How MedTech design has evolved from medical pragmatism to fashionable gadgets

The evolution of the design of medical technology reflects the industry's increasing focus on the patient.

Illustration: Mary Delaney
Illustration: Mary Delaney 

The consumerization of MedTech

In the very first edition of this newsletter, we talked about the consumerization trend in MedTech. What we mean here is that the business is increasingly evolving from a B2B into a B2C business. 

Simple medical products such as orthopedic insoles for shoes (Get Steps) or braces (Smile Direct Club) are increasingly sold directly to the customer.

This development is particularly evident in the field of hearing aids. Last year, Bose entered the industry with its SoundControl hearing aids—the first FDA-approved hearing aids sold directly to consumers in the United States. Other medical devices, such as glucose monitors, are also increasingly targeting the end customer. Devices from diabetes startup One Drop, which has received more than $100 million in funding, are sold directly on the Apple online store

More than 100 healthcare companies took part in this year's edition of the biggest consumer electronics fair CES. Abbott CEO Robert Ford was the first executive from the traditional medical device industry to deliver a CES keynote speech. 

MedTech becomes fashionable

As medical and consumer technologies merge, the design of medical technology is also changing. Once very technical and pragmatic, MedTech product design is now increasingly resembling that of consumer products.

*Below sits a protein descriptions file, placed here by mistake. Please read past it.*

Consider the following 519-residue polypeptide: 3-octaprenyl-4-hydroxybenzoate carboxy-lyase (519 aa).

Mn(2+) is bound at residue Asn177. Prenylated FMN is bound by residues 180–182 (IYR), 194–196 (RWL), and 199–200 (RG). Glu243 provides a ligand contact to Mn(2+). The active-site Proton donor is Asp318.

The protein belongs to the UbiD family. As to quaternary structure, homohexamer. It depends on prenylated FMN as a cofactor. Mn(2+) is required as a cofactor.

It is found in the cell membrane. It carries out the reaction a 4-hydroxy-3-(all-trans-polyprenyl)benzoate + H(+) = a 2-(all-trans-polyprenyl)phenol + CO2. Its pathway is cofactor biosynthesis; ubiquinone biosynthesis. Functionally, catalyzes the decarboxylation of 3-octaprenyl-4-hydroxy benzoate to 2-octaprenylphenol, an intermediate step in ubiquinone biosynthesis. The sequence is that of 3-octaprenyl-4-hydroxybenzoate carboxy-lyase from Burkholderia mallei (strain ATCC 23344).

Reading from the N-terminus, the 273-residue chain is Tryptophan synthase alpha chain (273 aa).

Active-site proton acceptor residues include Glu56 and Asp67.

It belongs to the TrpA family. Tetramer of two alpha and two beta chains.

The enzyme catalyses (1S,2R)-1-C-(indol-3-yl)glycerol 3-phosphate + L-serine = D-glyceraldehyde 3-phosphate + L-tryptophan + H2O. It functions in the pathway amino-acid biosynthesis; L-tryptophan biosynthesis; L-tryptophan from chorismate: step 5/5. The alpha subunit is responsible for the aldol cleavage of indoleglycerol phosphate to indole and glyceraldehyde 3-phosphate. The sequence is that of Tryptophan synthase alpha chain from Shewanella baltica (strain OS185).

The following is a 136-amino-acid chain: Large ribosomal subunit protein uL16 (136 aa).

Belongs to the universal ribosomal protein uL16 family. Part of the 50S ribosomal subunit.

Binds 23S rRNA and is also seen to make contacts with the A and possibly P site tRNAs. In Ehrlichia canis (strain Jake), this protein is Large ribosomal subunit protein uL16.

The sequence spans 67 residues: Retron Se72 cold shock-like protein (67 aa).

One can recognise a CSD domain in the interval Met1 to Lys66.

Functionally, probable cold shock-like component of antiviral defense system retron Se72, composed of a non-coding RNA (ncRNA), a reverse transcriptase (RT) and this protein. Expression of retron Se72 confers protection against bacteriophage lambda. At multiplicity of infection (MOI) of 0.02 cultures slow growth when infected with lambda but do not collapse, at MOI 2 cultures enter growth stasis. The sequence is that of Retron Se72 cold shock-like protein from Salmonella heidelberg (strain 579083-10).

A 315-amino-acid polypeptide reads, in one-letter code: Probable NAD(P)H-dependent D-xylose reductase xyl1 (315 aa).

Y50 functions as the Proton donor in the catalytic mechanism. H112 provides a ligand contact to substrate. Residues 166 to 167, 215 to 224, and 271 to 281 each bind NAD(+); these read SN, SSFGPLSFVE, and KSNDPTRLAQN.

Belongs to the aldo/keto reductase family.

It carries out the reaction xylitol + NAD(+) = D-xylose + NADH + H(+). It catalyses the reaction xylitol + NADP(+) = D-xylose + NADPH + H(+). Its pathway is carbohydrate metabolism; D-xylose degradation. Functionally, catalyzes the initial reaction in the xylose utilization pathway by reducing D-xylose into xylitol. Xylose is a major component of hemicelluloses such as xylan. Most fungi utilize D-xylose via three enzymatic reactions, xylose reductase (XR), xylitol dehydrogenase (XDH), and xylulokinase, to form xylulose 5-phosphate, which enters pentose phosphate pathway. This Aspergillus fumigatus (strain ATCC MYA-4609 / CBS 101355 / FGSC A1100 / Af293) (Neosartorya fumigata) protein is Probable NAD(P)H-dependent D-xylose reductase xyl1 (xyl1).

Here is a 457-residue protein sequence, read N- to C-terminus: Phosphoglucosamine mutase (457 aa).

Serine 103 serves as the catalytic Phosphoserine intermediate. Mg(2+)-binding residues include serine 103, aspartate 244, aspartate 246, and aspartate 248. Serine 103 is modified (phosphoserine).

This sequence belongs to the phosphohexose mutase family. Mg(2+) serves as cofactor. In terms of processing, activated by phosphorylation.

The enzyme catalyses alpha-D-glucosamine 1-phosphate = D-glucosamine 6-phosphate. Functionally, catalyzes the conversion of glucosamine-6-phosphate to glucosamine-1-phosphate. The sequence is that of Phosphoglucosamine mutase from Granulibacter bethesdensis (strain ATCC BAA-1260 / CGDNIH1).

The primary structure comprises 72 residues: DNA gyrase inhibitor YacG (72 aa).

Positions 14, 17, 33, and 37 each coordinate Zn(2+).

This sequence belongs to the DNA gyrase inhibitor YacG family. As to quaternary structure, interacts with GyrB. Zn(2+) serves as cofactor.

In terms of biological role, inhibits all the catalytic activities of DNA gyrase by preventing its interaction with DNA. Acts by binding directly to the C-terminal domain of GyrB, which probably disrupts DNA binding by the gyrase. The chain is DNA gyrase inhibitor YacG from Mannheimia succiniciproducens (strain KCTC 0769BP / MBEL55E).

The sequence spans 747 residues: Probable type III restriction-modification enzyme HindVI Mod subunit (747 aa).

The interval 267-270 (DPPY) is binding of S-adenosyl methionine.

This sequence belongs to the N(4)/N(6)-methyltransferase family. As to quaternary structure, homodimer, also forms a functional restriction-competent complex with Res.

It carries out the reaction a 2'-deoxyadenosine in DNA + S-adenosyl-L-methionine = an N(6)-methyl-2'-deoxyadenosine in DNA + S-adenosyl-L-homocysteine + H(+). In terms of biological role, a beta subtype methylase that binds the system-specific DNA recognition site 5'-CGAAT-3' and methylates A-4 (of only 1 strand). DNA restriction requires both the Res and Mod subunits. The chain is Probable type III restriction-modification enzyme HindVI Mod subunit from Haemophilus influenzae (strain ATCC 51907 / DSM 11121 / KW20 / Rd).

In our eyes, this development is also driven by the fact that more and more startups are entering the market—many of which boast founders who do not come from the medical technology industry. They are quite naturally using approaches to marketing and design from other industries. 

Currently, the trend can also be observed in the prosthesis field. ZDNet has just published an article about Esper Bionics, for example.

You may have seen Ottobock's current campaign for the 25th anniversary of its knee prosthesis C-Leg. The latest update allows personalization by the wearer—with the names of color options sounding just like those of smartphone manufacturers (midnight shadow!).

Our perspective

Medical technology has become a consumer business. Many medical devices are no longer used in hospitals, but at home. Patients are increasingly influencing purchasing decisions themselves. They no longer go to the doctor and get their prostheses and devices from them, but decide online what they want beforehand. 

Established MedTech companies must adapt to this change and gear their design to the end customer. Many of the most competitive startups are already doing this anyway.

To this end, a more consumer-oriented design can significantly expand the medical technology market. Just a few years ago, some patients didn't have an ECG at home, even though it would have made medical sense for them to have one. Now that an ECG fits into a beautifully-designed Apple Watch, taking the leap has become much easier…

MedTech Pulse is a newsletter publication on innovation at the intersection of technology and medicine. Stay ahead with unique perspectives on industry news, the latest startup deals, infographics, and inspiring conversations.

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